The Dumbbell Nebula (Messier 27) is one of the finest deep-sky objects in the entire sky. Image: Steve Milne.
The glorious Dumbbell Nebula, in Vulpecula, is unquestionably one of the top planetary nebulae in the entire sky. It was the first planetary nebula discovered, in 1764 by Charles Messier, and John Hershel coined its nickname after his father William had recognised its two-lobe shape. Also well known as Messier 27, it’s bright enough to be detected through a modest pair of binoculars, and even a small telescope will begin to reveal the hour-glass or dumbbell structure that gives it such a distinctive appearance.
Add to this is the fact that many observers rate the Dumbbell as one of the easiest of all planetary nebulae to observe, as it shows up well in a light-polluted or moonlit sky on June’s short, permanently twilit nights, and the Dumbbell an is unmissable and irresistible midsummer target.
Messier 27 lies in the faint and indistinct constellation of Vulpecula, the Fox, a rectangular-shaped piece of celestial real estate sandwiched between Cygnus lying to the north and Sagitta and Delphinus, on its southern boundary.
This general area of sky is rather bereft of bright ‘signpost’ stars, but thankfully the Dumbbell is so bright it shouldn’t be too difficult to locate it. The best route to it is probably from Sagitta’s distinct ‘arrow’ asterism; a triangle of fourth-magnitude stars, alpha (α), beta (β) and delta (δ) mark the arrow’s tail, with gamma (γ) at the arrow’s tip. From gamma, nudge your telescope just three degrees north to land on M27.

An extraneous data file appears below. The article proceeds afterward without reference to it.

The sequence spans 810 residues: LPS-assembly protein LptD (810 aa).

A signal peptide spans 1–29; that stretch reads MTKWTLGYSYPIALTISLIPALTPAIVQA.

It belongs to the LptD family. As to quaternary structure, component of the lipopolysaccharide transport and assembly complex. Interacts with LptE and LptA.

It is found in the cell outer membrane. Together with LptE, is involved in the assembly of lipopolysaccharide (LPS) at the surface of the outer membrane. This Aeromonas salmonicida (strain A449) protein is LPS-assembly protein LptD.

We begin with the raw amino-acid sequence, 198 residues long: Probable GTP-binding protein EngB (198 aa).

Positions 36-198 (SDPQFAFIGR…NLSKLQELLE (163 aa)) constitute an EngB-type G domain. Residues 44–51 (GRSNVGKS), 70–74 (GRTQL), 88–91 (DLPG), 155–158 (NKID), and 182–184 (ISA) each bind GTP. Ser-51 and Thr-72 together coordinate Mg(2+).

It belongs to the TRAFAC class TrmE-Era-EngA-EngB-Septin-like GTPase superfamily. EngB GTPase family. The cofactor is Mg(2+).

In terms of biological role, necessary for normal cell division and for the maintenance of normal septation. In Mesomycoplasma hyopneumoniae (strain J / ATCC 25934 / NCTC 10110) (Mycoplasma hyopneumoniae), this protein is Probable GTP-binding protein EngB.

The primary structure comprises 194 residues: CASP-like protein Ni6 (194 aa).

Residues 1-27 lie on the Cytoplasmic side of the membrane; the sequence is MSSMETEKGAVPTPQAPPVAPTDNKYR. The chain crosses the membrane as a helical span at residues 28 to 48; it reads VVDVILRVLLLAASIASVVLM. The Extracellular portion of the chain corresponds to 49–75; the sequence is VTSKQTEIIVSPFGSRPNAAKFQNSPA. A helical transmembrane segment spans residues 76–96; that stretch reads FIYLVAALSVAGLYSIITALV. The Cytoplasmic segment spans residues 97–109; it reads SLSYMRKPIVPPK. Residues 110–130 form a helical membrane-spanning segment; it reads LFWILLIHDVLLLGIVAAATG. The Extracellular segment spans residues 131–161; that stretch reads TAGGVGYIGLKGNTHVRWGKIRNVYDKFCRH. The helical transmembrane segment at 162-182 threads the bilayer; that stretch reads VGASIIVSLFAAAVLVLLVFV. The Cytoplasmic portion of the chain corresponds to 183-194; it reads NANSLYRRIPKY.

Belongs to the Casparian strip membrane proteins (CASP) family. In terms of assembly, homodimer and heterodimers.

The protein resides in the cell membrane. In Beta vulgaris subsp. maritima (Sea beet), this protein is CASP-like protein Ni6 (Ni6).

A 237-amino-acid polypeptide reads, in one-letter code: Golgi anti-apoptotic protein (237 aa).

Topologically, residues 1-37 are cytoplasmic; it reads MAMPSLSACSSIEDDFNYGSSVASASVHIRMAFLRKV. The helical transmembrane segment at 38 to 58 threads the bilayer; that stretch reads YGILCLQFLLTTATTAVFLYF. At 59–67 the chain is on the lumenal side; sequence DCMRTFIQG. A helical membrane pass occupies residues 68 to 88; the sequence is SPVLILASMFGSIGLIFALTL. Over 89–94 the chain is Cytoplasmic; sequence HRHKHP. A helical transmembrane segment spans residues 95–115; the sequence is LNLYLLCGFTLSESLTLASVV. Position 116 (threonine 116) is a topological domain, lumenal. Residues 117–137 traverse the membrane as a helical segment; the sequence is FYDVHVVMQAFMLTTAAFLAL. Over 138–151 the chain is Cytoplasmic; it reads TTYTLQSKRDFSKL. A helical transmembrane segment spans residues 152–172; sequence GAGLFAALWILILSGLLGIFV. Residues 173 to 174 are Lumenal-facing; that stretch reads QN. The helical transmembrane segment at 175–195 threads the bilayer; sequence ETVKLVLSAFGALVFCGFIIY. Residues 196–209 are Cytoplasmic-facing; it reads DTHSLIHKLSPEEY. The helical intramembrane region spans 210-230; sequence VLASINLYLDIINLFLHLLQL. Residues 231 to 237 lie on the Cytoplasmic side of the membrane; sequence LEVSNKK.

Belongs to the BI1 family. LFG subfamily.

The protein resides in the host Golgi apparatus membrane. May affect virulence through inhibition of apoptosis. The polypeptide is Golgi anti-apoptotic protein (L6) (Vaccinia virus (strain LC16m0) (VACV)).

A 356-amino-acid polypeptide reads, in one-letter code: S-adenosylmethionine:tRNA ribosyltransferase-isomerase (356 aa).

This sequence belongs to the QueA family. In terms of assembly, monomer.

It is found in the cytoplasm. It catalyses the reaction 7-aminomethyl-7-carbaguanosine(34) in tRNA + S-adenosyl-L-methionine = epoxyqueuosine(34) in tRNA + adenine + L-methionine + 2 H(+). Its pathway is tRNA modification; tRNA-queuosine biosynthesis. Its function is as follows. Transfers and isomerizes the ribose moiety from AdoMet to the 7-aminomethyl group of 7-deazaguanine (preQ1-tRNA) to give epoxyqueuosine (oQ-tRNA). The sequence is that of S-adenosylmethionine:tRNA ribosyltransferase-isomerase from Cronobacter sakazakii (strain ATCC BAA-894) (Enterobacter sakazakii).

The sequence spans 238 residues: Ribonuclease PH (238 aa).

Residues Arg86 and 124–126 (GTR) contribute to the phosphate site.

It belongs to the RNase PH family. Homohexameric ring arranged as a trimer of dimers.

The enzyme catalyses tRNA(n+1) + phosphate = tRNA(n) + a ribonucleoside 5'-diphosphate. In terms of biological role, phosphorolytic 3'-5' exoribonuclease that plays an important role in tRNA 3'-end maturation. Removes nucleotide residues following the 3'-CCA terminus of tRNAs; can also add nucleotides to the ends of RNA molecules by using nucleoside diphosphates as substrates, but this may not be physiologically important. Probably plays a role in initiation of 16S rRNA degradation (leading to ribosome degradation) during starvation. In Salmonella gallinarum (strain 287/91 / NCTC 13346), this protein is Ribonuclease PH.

On late July nights, the Dumbbell Nebula can be observed as soon as darkness descends. At mid-month from London, it lies 55 degrees above the east-southeastern horizon at 11pm BST. There’s roughly a four-hour observing slot in which to enjoy M27’s majesty as it climbs to an altitude of 60 degrees above the southern horizon when it culminates at around 1am.
A small refractor of 60–80mm (~2.5- to three-inches) aperture will snare the Dumbbell, but its two bright lobes will be very tough to pick out, even using an O-III or UHC narrowband filter. Images reveal that the brightest part of M27’s structure spans 8’ × 6’, quite a substantial apparent diameter for a planetary nebula, so you’ll need only moderate magnification to secure a good overall view.
The lobes become apparent when observing through a 150mm (six-inch) telescope, but to catch of glimpse of the Dumbbell’s thirteenth-magnitude central star would probably require at least a 250mm (ten-inch) ‘scope operating on a transparent and steady night.
M27 should an easy capture among the stars of Vulpecula.